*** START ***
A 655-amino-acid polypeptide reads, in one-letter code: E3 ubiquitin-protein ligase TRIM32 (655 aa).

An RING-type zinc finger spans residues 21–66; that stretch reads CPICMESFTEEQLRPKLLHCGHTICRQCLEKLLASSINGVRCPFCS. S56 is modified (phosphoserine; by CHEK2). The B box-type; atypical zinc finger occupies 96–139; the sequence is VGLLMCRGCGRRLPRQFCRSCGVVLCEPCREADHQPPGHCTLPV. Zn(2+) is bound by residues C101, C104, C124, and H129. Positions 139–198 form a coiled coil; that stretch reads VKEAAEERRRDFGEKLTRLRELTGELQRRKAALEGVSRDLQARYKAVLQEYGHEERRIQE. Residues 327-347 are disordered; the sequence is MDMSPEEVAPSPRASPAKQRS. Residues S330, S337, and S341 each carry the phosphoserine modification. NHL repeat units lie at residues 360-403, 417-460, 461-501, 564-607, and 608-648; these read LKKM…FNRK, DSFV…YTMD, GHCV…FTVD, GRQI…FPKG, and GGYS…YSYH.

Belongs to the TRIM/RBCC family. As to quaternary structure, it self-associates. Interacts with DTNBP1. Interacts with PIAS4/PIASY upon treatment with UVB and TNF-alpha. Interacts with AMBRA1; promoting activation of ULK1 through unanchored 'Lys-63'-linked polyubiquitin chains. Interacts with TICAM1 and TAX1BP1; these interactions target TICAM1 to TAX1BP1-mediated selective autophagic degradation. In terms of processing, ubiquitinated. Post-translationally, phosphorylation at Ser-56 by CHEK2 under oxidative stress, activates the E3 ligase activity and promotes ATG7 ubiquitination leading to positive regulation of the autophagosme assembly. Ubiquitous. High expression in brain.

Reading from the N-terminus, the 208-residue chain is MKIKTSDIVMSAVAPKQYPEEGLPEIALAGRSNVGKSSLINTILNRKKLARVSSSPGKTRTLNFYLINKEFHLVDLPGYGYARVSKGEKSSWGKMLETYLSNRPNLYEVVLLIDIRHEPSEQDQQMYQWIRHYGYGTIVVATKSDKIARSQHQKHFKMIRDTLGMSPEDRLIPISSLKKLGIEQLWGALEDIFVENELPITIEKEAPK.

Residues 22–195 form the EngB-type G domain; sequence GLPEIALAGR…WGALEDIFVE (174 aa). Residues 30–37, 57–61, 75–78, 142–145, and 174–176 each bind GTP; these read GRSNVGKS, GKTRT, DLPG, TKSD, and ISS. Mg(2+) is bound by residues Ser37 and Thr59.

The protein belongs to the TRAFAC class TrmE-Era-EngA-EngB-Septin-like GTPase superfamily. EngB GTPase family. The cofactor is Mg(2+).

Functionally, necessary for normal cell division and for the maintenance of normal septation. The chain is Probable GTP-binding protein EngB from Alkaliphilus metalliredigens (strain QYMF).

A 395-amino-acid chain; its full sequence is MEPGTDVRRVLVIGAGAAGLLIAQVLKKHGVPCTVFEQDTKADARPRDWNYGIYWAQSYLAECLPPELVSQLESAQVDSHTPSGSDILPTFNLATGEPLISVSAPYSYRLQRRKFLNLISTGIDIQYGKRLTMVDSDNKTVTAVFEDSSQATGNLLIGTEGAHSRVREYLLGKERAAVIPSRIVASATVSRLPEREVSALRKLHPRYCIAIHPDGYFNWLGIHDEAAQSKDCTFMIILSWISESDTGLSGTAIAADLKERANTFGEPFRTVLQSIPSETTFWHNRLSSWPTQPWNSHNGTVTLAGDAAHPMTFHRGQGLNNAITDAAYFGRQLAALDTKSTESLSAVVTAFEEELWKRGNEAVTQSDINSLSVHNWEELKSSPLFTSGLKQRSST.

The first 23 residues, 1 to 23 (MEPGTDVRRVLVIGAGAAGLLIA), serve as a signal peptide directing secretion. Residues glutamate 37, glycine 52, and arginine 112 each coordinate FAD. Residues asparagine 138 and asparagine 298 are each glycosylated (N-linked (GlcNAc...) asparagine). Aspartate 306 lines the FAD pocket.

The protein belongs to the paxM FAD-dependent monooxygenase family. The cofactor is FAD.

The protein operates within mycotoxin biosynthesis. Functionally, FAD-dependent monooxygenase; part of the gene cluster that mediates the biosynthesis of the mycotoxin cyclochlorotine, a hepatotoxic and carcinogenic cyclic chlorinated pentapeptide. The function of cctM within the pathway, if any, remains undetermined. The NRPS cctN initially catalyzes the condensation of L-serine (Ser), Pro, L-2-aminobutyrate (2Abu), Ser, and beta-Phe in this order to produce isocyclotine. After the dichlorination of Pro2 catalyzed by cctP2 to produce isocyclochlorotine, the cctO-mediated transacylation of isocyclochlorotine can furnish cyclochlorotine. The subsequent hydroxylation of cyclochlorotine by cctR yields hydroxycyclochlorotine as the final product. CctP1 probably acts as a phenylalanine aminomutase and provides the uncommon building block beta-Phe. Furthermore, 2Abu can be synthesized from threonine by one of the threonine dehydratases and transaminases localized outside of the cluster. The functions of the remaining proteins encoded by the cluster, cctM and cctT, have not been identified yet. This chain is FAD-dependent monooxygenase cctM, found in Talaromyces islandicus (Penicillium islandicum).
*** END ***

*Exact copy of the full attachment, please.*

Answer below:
A 655-amino-acid polypeptide reads, in one-letter code: E3 ubiquitin-protein ligase TRIM32 (655 aa).

An RING-type zinc finger spans residues 21–66; that stretch reads CPICMESFTEEQLRPKLLHCGHTICRQCLEKLLASSINGVRCPFCS. S56 is modified (phosphoserine; by CHEK2). The B box-type; atypical zinc finger occupies 96–139; the sequence is VGLLMCRGCGRRLPRQFCRSCGVVLCEPCREADHQPPGHCTLPV. Zn(2+) is bound by residues C101, C104, C124, and H129. Positions 139–198 form a coiled coil; that stretch reads VKEAAEERRRDFGEKLTRLRELTGELQRRKAALEGVSRDLQARYKAVLQEYGHEERRIQE. Residues 327-347 are disordered; the sequence is MDMSPEEVAPSPRASPAKQRS. Residues S330, S337, and S341 each carry the phosphoserine modification. NHL repeat units lie at residues 360-403, 417-460, 461-501, 564-607, and 608-648; these read LKKM…FNRK, DSFV…YTMD, GHCV…FTVD, GRQI…FPKG, and GGYS…YSYH.

Belongs to the TRIM/RBCC family. As to quaternary structure, it self-associates. Interacts with DTNBP1. Interacts with PIAS4/PIASY upon treatment with UVB and TNF-alpha. Interacts with AMBRA1; promoting activation of ULK1 through unanchored 'Lys-63'-linked polyubiquitin chains. Interacts with TICAM1 and TAX1BP1; these interactions target TICAM1 to TAX1BP1-mediated selective autophagic degradation. In terms of processing, ubiquitinated. Post-translationally, phosphorylation at Ser-56 by CHEK2 under oxidative stress, activates the E3 ligase activity and promotes ATG7 ubiquitination leading to positive regulation of the autophagosme assembly. Ubiquitous. High expression in brain.

Reading from the N-terminus, the 208-residue chain is MKIKTSDIVMSAVAPKQYPEEGLPEIALAGRSNVGKSSLINTILNRKKLARVSSSPGKTRTLNFYLINKEFHLVDLPGYGYARVSKGEKSSWGKMLETYLSNRPNLYEVVLLIDIRHEPSEQDQQMYQWIRHYGYGTIVVATKSDKIARSQHQKHFKMIRDTLGMSPEDRLIPISSLKKLGIEQLWGALEDIFVENELPITIEKEAPK.

Residues 22–195 form the EngB-type G domain; sequence GLPEIALAGR…WGALEDIFVE (174 aa). Residues 30–37, 57–61, 75–78, 142–145, and 174–176 each bind GTP; these read GRSNVGKS, GKTRT, DLPG, TKSD, and ISS. Mg(2+) is bound by residues Ser37 and Thr59.

The protein belongs to the TRAFAC class TrmE-Era-EngA-EngB-Septin-like GTPase superfamily. EngB GTPase family. The cofactor is Mg(2+).

Functionally, necessary for normal cell division and for the maintenance of normal septation. The chain is Probable GTP-binding protein EngB from Alkaliphilus metalliredigens (strain QYMF).

A 395-amino-acid chain; its full sequence is MEPGTDVRRVLVIGAGAAGLLIAQVLKKHGVPCTVFEQDTKADARPRDWNYGIYWAQSYLAECLPPELVSQLESAQVDSHTPSGSDILPTFNLATGEPLISVSAPYSYRLQRRKFLNLISTGIDIQYGKRLTMVDSDNKTVTAVFEDSSQATGNLLIGTEGAHSRVREYLLGKERAAVIPSRIVASATVSRLPEREVSALRKLHPRYCIAIHPDGYFNWLGIHDEAAQSKDCTFMIILSWISESDTGLSGTAIAADLKERANTFGEPFRTVLQSIPSETTFWHNRLSSWPTQPWNSHNGTVTLAGDAAHPMTFHRGQGLNNAITDAAYFGRQLAALDTKSTESLSAVVTAFEEELWKRGNEAVTQSDINSLSVHNWEELKSSPLFTSGLKQRSST.

The first 23 residues, 1 to 23 (MEPGTDVRRVLVIGAGAAGLLIA), serve as a signal peptide directing secretion. Residues glutamate 37, glycine 52, and arginine 112 each coordinate FAD. Residues asparagine 138 and asparagine 298 are each glycosylated (N-linked (GlcNAc...) asparagine). Aspartate 306 lines the FAD pocket.

The protein belongs to the paxM FAD-dependent monooxygenase family. The cofactor is FAD.

The protein operates within mycotoxin biosynthesis. Functionally, FAD-dependent monooxygenase; part of the gene cluster that mediates the biosynthesis of the mycotoxin cyclochlorotine, a hepatotoxic and carcinogenic cyclic chlorinated pentapeptide. The function of cctM within the pathway, if any, remains undetermined. The NRPS cctN initially catalyzes the condensation of L-serine (Ser), Pro, L-2-aminobutyrate (2Abu), Ser, and beta-Phe in this order to produce isocyclotine. After the dichlorination of Pro2 catalyzed by cctP2 to produce isocyclochlorotine, the cctO-mediated transacylation of isocyclochlorotine can furnish cyclochlorotine. The subsequent hydroxylation of cyclochlorotine by cctR yields hydroxycyclochlorotine as the final product. CctP1 probably acts as a phenylalanine aminomutase and provides the uncommon building block beta-Phe. Furthermore, 2Abu can be synthesized from threonine by one of the threonine dehydratases and transaminases localized outside of the cluster. The functions of the remaining proteins encoded by the cluster, cctM and cctT, have not been identified yet. This chain is FAD-dependent monooxygenase cctM, found in Talaromyces islandicus (Penicillium islandicum).